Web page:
ASEC followed up on the conversation around diversity, equity, and inclusion initiatives from the last meeting. ASEC received the final report of the Ad Hoc Committee for Academic and University Staff Diversity, Equity, and Inclusion, which it charged in 2020. ASEC will be talking with that group about how to prioritize its recommendations, and there are a number of recommendations that also tie in with the deans’ working group that ASEC has been engaged with. ASEC would like the Provost’s input as well as Chief Diversity Officer LaVar Charleston, with whom ASEC will meet in a couple of weeks. ASEC gave a deep and broad charge to the committee. One of its primary concerns is around the availability of data, as well as wanting to ensure sufficient focus on staff in addition to faculty and students. Provost Scholz discussed the possibility of linking observations from the report to the forthcoming recommendations from the Staff Climate Survey. There are also recommendations both from the ad hoc committee’s report and the deans’ working group that intersect with ongoing initiatives from OHR, such as enabling standard exit and stay interviews. There is a need to be mindful of capacity constraints as well. Considering data, we want to understand what key indicators for staff are, as we have for students and faculty.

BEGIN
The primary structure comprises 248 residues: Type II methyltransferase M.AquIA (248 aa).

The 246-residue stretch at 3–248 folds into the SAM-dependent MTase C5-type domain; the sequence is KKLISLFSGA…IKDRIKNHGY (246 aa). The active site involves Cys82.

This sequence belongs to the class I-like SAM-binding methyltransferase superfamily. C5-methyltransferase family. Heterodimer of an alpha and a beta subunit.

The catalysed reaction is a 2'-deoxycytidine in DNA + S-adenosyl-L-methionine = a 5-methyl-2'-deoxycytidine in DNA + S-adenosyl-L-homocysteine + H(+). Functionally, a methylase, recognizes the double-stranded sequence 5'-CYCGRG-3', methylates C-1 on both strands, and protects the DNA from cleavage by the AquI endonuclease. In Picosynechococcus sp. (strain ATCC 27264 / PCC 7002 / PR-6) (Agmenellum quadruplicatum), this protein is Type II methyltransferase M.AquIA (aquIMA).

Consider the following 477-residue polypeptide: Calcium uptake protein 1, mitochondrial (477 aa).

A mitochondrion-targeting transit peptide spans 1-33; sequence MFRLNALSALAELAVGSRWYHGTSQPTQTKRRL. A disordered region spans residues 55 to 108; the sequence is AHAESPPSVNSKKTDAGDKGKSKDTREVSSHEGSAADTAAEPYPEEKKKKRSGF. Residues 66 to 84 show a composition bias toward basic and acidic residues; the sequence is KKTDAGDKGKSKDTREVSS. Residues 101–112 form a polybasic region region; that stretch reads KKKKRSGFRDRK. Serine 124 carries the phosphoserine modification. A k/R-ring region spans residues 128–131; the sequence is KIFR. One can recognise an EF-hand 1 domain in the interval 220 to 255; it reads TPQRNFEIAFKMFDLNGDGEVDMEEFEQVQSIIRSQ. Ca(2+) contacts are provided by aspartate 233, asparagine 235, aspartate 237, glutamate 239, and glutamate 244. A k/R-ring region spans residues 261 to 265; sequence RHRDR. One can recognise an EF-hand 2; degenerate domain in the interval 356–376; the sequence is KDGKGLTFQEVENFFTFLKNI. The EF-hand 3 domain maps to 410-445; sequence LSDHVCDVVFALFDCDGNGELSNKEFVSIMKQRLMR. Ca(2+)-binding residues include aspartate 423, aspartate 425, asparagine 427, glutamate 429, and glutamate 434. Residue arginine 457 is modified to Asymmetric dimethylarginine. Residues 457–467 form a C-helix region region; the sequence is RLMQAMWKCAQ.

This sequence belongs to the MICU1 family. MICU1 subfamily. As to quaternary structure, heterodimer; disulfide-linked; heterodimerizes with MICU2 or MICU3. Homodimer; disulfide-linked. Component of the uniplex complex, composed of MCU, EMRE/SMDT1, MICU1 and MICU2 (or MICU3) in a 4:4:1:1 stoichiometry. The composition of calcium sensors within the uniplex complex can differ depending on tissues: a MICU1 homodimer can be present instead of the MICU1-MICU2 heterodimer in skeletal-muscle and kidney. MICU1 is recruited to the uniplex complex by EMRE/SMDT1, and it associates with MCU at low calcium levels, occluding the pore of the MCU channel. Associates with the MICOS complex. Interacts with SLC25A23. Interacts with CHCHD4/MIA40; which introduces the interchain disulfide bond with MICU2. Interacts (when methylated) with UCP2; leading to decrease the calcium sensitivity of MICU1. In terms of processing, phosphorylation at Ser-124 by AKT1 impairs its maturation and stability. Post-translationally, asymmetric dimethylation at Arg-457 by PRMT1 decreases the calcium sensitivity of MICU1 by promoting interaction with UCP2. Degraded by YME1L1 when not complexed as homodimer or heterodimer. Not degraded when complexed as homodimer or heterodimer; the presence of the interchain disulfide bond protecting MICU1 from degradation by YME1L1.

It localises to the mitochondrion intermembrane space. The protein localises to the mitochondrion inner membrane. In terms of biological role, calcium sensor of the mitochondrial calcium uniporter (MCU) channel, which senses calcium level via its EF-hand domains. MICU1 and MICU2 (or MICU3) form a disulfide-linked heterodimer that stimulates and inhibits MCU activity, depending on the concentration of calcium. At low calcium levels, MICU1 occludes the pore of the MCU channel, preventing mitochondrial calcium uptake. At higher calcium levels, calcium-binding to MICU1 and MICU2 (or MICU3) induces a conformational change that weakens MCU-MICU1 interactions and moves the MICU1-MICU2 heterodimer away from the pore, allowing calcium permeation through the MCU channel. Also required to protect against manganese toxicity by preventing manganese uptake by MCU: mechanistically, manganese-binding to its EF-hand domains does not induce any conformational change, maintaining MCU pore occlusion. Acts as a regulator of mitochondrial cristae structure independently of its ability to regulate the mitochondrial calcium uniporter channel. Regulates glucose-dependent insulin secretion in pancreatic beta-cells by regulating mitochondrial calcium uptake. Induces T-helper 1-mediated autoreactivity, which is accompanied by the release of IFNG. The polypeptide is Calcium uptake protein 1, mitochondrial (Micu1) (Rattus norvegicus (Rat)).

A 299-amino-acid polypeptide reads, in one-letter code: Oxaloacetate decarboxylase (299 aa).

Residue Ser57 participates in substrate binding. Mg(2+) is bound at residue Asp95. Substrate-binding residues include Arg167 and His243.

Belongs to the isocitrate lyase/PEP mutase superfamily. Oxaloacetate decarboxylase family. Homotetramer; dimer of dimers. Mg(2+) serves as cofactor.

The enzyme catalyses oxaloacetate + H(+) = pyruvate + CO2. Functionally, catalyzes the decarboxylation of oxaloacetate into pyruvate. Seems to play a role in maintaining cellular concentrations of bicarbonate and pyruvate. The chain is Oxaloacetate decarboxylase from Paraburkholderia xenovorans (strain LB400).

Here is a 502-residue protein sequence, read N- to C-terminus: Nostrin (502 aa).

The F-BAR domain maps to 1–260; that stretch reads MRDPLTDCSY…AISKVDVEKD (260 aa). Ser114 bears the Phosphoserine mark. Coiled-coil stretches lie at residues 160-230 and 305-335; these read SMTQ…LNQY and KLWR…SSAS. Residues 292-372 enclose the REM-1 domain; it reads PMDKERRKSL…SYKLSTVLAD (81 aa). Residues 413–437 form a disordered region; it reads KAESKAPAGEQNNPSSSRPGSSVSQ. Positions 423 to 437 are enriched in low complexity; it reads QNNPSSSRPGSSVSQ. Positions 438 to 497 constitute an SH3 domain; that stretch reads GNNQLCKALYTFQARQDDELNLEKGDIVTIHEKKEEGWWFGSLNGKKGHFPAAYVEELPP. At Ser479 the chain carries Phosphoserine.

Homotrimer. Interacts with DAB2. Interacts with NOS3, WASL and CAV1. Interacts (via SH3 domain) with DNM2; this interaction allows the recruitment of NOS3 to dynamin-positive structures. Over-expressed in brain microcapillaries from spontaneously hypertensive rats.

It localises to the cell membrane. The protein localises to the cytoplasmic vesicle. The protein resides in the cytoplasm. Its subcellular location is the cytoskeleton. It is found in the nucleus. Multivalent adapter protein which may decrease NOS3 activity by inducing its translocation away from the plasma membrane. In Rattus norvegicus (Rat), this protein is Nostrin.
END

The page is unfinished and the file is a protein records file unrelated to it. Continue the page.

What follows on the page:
On the topic of moving DEI curriculum forward, Provost Scholz discussed the merger of the company that was going to provide our training. DDEEA is currently looking at efforts that could be done internally. Angela Byers-Winston and Markus Brauer are also in the process of setting up a fledgling Institute for Diversity Science, which will initially be housed in the School of Medicine and Public Health.
ASEC brought up the topic of the student survey on free expression. ASEC encouraged a communication plan from campus around the survey with the purpose of making space for the students taking it to get any questions they have about it answered.
Guest: Kacie Lucchini Butcher, Director, Public History Project